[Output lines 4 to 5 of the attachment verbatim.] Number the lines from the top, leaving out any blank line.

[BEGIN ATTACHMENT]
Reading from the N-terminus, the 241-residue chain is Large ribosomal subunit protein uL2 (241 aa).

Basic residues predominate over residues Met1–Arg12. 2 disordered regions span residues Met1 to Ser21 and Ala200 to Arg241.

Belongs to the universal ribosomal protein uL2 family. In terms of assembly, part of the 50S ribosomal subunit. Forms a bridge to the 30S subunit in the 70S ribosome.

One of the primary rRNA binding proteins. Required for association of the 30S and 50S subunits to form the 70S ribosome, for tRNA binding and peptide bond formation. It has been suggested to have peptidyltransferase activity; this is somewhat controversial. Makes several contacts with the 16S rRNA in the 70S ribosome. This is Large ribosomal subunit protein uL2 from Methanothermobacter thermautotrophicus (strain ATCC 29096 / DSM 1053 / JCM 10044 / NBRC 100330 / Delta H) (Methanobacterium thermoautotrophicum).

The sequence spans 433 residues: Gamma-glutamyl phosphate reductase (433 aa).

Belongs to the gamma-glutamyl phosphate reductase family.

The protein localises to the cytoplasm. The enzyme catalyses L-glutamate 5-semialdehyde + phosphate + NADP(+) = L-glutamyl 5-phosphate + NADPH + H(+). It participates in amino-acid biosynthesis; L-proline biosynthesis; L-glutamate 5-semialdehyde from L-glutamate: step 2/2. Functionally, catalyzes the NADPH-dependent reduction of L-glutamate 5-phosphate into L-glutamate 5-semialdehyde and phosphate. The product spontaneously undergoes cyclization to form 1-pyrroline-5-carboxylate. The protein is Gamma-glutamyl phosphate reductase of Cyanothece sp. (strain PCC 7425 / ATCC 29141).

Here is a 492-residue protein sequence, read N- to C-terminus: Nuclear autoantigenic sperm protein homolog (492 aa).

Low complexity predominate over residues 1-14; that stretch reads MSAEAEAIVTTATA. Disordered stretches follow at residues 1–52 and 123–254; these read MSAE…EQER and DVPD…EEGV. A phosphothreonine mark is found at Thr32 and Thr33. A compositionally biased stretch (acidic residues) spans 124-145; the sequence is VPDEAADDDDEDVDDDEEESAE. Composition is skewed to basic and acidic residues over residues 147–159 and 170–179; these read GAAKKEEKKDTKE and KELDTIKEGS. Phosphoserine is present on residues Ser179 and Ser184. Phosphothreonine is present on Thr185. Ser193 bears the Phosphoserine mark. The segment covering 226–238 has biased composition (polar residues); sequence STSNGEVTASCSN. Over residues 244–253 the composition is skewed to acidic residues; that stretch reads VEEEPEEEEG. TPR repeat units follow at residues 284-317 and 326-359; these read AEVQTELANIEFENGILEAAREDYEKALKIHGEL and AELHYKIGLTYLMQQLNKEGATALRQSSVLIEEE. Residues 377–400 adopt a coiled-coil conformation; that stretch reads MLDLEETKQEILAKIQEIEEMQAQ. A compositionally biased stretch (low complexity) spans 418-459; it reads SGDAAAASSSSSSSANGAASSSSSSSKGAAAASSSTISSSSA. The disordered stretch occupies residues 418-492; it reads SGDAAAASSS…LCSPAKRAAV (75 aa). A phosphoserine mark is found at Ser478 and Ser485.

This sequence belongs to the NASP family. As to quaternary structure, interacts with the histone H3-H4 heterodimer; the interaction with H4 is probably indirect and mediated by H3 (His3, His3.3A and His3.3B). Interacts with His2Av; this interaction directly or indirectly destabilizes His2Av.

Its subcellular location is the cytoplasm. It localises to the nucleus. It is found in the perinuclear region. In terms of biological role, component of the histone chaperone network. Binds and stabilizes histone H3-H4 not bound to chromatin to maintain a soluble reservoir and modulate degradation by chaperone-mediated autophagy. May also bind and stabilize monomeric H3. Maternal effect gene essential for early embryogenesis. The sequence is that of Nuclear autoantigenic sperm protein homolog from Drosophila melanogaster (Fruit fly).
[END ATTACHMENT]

One of the primary rRNA binding proteins. Required for association of the 30S and 50S subunits to form the 70S ribosome, for tRNA binding and peptide bond formation. It has been suggested to have peptidyltransferase activity; this is somewhat controversial. Makes several contacts with the 16S rRNA in the 70S ribosome. This is Large ribosomal subunit protein uL2 from Methanothermobacter thermautotrophicus (strain ATCC 29096 / DSM 1053 / JCM 10044 / NBRC 100330 / Delta H) (Methanobacterium thermoautotrophicum).

The sequence spans 433 residues: Gamma-glutamyl phosphate reductase (433 aa).